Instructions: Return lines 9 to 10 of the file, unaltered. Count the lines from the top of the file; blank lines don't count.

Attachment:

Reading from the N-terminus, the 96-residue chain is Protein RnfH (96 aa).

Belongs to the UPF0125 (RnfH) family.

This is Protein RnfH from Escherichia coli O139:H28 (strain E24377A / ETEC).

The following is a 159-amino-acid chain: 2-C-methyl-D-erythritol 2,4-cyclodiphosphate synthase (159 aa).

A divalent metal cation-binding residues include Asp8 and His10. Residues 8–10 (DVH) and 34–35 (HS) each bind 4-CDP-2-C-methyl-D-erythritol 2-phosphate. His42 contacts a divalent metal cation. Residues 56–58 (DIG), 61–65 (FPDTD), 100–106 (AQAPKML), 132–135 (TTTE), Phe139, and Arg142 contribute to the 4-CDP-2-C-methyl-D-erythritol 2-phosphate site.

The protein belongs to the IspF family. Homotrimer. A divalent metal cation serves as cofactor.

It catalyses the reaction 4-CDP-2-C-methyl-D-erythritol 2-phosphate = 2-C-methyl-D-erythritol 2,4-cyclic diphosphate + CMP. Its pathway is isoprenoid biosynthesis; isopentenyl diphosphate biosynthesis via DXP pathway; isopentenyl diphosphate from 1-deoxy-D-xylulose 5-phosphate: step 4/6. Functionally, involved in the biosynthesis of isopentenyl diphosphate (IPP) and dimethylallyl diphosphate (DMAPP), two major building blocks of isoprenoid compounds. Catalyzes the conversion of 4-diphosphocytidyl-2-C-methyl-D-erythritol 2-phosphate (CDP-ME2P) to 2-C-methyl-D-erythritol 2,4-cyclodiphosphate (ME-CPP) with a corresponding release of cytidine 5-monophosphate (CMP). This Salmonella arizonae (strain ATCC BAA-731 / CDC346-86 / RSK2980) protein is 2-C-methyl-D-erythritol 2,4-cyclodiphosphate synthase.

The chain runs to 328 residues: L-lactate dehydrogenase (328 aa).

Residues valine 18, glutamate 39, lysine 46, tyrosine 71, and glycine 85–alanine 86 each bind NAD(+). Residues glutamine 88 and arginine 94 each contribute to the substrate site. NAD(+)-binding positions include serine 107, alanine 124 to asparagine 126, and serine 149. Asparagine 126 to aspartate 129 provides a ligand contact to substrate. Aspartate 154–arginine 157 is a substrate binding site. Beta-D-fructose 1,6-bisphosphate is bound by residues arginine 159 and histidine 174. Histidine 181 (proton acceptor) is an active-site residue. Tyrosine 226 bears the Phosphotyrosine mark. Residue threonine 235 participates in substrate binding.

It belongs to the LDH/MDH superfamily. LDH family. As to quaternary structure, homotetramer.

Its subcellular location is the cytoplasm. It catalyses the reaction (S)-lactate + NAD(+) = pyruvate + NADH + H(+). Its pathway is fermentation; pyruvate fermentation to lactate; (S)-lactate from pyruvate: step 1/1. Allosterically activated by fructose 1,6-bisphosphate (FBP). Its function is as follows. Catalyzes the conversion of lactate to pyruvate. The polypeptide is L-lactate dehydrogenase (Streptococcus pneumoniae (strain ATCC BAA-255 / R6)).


Residues valine 18, glutamate 39, lysine 46, tyrosine 71, and glycine 85–alanine 86 each bind NAD(+). Residues glutamine 88 and arginine 94 each contribute to the substrate site. NAD(+)-binding positions include serine 107, alanine 124 to asparagine 126, and serine 149. Asparagine 126 to aspartate 129 provides a ligand contact to substrate. Aspartate 154–arginine 157 is a substrate binding site. Beta-D-fructose 1,6-bisphosphate is bound by residues arginine 159 and histidine 174. Histidine 181 (proton acceptor) is an active-site residue. Tyrosine 226 bears the Phosphotyrosine mark. Residue threonine 235 participates in substrate binding.

It belongs to the LDH/MDH superfamily. LDH family. As to quaternary structure, homotetramer.